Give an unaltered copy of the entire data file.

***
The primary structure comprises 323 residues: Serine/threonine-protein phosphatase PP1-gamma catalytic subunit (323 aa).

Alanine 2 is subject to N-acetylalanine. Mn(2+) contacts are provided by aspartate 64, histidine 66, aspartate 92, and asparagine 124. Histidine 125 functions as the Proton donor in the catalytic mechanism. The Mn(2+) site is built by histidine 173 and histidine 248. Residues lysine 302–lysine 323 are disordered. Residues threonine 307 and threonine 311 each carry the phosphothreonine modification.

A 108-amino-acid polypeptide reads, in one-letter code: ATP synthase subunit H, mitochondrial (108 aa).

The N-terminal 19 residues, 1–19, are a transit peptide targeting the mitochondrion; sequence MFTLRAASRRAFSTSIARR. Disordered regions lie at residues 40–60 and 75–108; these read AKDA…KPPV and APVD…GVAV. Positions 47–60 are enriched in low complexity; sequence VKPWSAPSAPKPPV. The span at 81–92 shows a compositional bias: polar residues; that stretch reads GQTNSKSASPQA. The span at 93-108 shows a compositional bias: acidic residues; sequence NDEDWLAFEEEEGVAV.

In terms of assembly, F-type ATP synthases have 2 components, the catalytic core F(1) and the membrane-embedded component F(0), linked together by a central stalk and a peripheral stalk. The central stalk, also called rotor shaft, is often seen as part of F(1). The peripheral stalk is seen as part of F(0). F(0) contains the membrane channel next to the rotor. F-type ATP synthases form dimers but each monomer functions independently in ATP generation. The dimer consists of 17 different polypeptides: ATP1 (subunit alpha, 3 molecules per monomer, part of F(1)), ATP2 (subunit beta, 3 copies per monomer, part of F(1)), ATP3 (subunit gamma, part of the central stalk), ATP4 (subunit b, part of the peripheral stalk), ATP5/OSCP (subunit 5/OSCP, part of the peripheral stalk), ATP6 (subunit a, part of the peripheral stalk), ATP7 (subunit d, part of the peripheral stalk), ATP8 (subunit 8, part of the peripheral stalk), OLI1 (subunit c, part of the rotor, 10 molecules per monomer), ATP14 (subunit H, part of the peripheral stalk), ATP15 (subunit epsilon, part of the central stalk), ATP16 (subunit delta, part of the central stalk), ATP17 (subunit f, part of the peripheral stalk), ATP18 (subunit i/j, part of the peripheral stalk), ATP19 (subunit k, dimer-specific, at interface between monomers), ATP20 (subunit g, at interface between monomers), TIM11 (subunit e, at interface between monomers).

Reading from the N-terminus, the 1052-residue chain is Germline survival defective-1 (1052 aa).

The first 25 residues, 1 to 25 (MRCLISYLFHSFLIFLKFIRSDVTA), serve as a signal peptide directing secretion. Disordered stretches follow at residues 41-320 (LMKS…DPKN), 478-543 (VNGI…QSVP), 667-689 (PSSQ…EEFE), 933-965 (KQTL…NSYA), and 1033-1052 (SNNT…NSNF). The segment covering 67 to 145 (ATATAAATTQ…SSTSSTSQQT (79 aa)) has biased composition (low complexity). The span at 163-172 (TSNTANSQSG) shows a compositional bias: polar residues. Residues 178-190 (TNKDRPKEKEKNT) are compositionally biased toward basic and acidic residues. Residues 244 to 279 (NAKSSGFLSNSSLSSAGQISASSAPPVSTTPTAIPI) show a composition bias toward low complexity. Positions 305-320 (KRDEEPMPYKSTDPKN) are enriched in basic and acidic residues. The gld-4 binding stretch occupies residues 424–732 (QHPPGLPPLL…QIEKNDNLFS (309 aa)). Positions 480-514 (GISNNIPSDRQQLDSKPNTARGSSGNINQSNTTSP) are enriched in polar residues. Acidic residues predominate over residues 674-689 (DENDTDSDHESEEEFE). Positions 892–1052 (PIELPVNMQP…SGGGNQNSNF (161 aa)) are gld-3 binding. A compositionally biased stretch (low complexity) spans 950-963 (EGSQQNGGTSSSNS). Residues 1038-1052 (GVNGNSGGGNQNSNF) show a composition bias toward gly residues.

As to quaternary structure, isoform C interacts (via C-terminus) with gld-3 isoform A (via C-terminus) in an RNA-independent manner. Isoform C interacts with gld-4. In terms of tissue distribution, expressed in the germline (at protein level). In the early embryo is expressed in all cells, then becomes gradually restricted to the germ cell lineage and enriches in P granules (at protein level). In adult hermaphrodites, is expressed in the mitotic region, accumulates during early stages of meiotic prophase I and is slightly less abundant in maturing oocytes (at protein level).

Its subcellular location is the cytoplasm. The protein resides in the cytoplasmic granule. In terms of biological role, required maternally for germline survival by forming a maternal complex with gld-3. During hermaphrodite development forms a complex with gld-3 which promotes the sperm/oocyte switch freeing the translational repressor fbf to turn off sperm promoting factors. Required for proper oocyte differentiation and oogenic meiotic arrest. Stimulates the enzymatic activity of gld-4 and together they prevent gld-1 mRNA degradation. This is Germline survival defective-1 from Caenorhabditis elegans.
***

The primary structure comprises 323 residues: Serine/threonine-protein phosphatase PP1-gamma catalytic subunit (323 aa).

Alanine 2 is subject to N-acetylalanine. Mn(2+) contacts are provided by aspartate 64, histidine 66, aspartate 92, and asparagine 124. Histidine 125 functions as the Proton donor in the catalytic mechanism. The Mn(2+) site is built by histidine 173 and histidine 248. Residues lysine 302–lysine 323 are disordered. Residues threonine 307 and threonine 311 each carry the phosphothreonine modification.

A 108-amino-acid polypeptide reads, in one-letter code: ATP synthase subunit H, mitochondrial (108 aa).

The N-terminal 19 residues, 1–19, are a transit peptide targeting the mitochondrion; sequence MFTLRAASRRAFSTSIARR. Disordered regions lie at residues 40–60 and 75–108; these read AKDA…KPPV and APVD…GVAV. Positions 47–60 are enriched in low complexity; sequence VKPWSAPSAPKPPV. The span at 81–92 shows a compositional bias: polar residues; that stretch reads GQTNSKSASPQA. The span at 93-108 shows a compositional bias: acidic residues; sequence NDEDWLAFEEEEGVAV.

In terms of assembly, F-type ATP synthases have 2 components, the catalytic core F(1) and the membrane-embedded component F(0), linked together by a central stalk and a peripheral stalk. The central stalk, also called rotor shaft, is often seen as part of F(1). The peripheral stalk is seen as part of F(0). F(0) contains the membrane channel next to the rotor. F-type ATP synthases form dimers but each monomer functions independently in ATP generation. The dimer consists of 17 different polypeptides: ATP1 (subunit alpha, 3 molecules per monomer, part of F(1)), ATP2 (subunit beta, 3 copies per monomer, part of F(1)), ATP3 (subunit gamma, part of the central stalk), ATP4 (subunit b, part of the peripheral stalk), ATP5/OSCP (subunit 5/OSCP, part of the peripheral stalk), ATP6 (subunit a, part of the peripheral stalk), ATP7 (subunit d, part of the peripheral stalk), ATP8 (subunit 8, part of the peripheral stalk), OLI1 (subunit c, part of the rotor, 10 molecules per monomer), ATP14 (subunit H, part of the peripheral stalk), ATP15 (subunit epsilon, part of the central stalk), ATP16 (subunit delta, part of the central stalk), ATP17 (subunit f, part of the peripheral stalk), ATP18 (subunit i/j, part of the peripheral stalk), ATP19 (subunit k, dimer-specific, at interface between monomers), ATP20 (subunit g, at interface between monomers), TIM11 (subunit e, at interface between monomers).

Reading from the N-terminus, the 1052-residue chain is Germline survival defective-1 (1052 aa).

The first 25 residues, 1 to 25 (MRCLISYLFHSFLIFLKFIRSDVTA), serve as a signal peptide directing secretion. Disordered stretches follow at residues 41-320 (LMKS…DPKN), 478-543 (VNGI…QSVP), 667-689 (PSSQ…EEFE), 933-965 (KQTL…NSYA), and 1033-1052 (SNNT…NSNF). The segment covering 67 to 145 (ATATAAATTQ…SSTSSTSQQT (79 aa)) has biased composition (low complexity). The span at 163-172 (TSNTANSQSG) shows a compositional bias: polar residues. Residues 178-190 (TNKDRPKEKEKNT) are compositionally biased toward basic and acidic residues. Residues 244 to 279 (NAKSSGFLSNSSLSSAGQISASSAPPVSTTPTAIPI) show a composition bias toward low complexity. Positions 305-320 (KRDEEPMPYKSTDPKN) are enriched in basic and acidic residues. The gld-4 binding stretch occupies residues 424–732 (QHPPGLPPLL…QIEKNDNLFS (309 aa)). Positions 480-514 (GISNNIPSDRQQLDSKPNTARGSSGNINQSNTTSP) are enriched in polar residues. Acidic residues predominate over residues 674-689 (DENDTDSDHESEEEFE). Positions 892–1052 (PIELPVNMQP…SGGGNQNSNF (161 aa)) are gld-3 binding. A compositionally biased stretch (low complexity) spans 950-963 (EGSQQNGGTSSSNS). Residues 1038-1052 (GVNGNSGGGNQNSNF) show a composition bias toward gly residues.

As to quaternary structure, isoform C interacts (via C-terminus) with gld-3 isoform A (via C-terminus) in an RNA-independent manner. Isoform C interacts with gld-4. In terms of tissue distribution, expressed in the germline (at protein level). In the early embryo is expressed in all cells, then becomes gradually restricted to the germ cell lineage and enriches in P granules (at protein level). In adult hermaphrodites, is expressed in the mitotic region, accumulates during early stages of meiotic prophase I and is slightly less abundant in maturing oocytes (at protein level).

Its subcellular location is the cytoplasm. The protein resides in the cytoplasmic granule. In terms of biological role, required maternally for germline survival by forming a maternal complex with gld-3. During hermaphrodite development forms a complex with gld-3 which promotes the sperm/oocyte switch freeing the translational repressor fbf to turn off sperm promoting factors. Required for proper oocyte differentiation and oogenic meiotic arrest. Stimulates the enzymatic activity of gld-4 and together they prevent gld-1 mRNA degradation. This is Germline survival defective-1 from Caenorhabditis elegans.